Busi Khumalo, the mother of Zanele Khumalo, who was murdered at their home, leaves the Pretoria high court. Picture: ETIENNE CREUX
Busi Khumalo, the mother of Zanele Khumalo, who was murdered at their home, leaves the Pretoria high court. Picture: ETIENNE CREUX

Critical lessons from Oscar’s trial

By RAY MCCAULEY Time of article published Mar 19, 2014

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We would be a better society and world if we emerge from Oscar Pistorius’s trial – whatever the verdict – with a heightened consciousness of intimate femicide and a greater resolve to confront the problem.

Too many women are dying at the hands of their intimate partners.

We do not know whether Oscar deliberately killed Reeva Steenkamp. The court has yet to establish the facts.

What we do know is that Reeva died at the hands of her partner.

Sadly, she is not the first and may not be the last woman to suffer such a fate. Zanele Khumalo who, like Reeva, was a young model with a bright future, was murdered by her boyfriend, Thato Kutumela, in April 2011.

Thato’s case was reportedly being heard next door to Oscar’s. He has been found guilty and will be back in court later this month for sentencing.

It is disturbing that Zanele’s case has not received as much media interest as Reeva’s. Both were models and the only distinction between them was their pigmentation.

Of course, in Reeva’s case, there is Oscar, who is no ordinary athlete.

His success and icon status on the racing field, in spite of his physical disability, has ensured the cameras point in the direction of his trial.

Be that as it may, it leaves a sour taste to see how the two cases are being played out in the media and the public domain. One of the trials has seen acres of media space and plenty of broadcast time, while the other is almost invisible.

It did not help that women’s organisations and female politicians have been more vocal about Pistorius’s case.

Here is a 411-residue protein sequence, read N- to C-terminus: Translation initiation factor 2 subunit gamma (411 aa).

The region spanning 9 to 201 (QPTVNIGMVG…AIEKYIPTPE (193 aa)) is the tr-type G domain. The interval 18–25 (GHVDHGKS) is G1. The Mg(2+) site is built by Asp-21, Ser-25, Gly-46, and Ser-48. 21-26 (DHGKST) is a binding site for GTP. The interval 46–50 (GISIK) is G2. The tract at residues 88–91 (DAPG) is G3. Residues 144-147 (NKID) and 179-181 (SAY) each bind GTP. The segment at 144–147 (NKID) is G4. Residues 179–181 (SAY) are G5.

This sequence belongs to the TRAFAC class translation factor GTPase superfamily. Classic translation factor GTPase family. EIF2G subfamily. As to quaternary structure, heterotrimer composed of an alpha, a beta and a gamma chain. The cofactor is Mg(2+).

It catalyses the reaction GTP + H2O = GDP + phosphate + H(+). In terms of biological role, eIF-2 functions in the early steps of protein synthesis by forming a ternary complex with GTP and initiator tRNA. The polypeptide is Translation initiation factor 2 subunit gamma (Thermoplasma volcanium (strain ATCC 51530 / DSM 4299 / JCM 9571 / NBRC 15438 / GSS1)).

We should be careful not to place more weight on one life than another. The agony both the Khumalos and Steenkamps feel is the same.

I was touched to read in another local newspaper that Zanele’s mother, Busi Khumalo, had expressed a wish to reach out to Reeva’s mother, saying: “I feel her pain. If I could, I would sit next to her, hold her hand, tell her I understand. Our pain is so similar.”

Busi Khumalo embodies a true human spirit and one that knows no colour bar. Even in her own pain as a mother who has lost a daughter, she is thinking about the pain of Reeva’s mother, June Steenkamp.

There is a lesson there for all of us on how we should relate to pain and the grief of others.

My prayers go out to the two moms.

It will be to the eternal legacy of Reeva and Zanele if, out of their tragic deaths, we can see efforts to reduce and eliminate femicide being intensified.

The South African Medical Research Council has released a study that shows that every eight hours a woman falls victim to femicide.

This is a crisis and it requires joint efforts by Parliament, the government, law enforcers, the education sector, non-governmental organisations and civil society.

We have to find a solution to the problem of men killing women who are close to them.

In the space in which I operate, we have a lot of educating to do.

A patriarchal interpretation of holy texts has resulted in some seeing women as possessions to be owned and stoned when the men decide women have misbehaved.

We still have some men who invoke religion, custom and tradition to justify violence against women.

Religious institutions are an integral part of most communities and can be used to educate and sensitise boys and grown men about gender-based violence.

Then there is the issue of law enforcement.

Femicide must be made a priority crime and sufficient resources must be allocated to deal with it.

I have heard stories about cases not being properly investigated or reported. The SAPS must be given sufficient capacity to investigate, to ensure a higher conviction rate.

But this will also require the justice system to play its role.

Recently, we have read or heard many stories about policemen using their service firearms to wipe out their families, and then turn the firearms on themselves.

This is not confined to the police service, but extends to ordinary citizens who may own guns. It raises the issue of gun access and control. We need tighter laws.

As we close the second decade of our freedom and democracy, it is a blot on our record that women continue to die at the hands of their intimate partners.

Society must draw the line and declare: this far and no further.

* McCauley is the senior pastor of Rhema Bible Church and co-chairperson of the National Religious Leaders Council.

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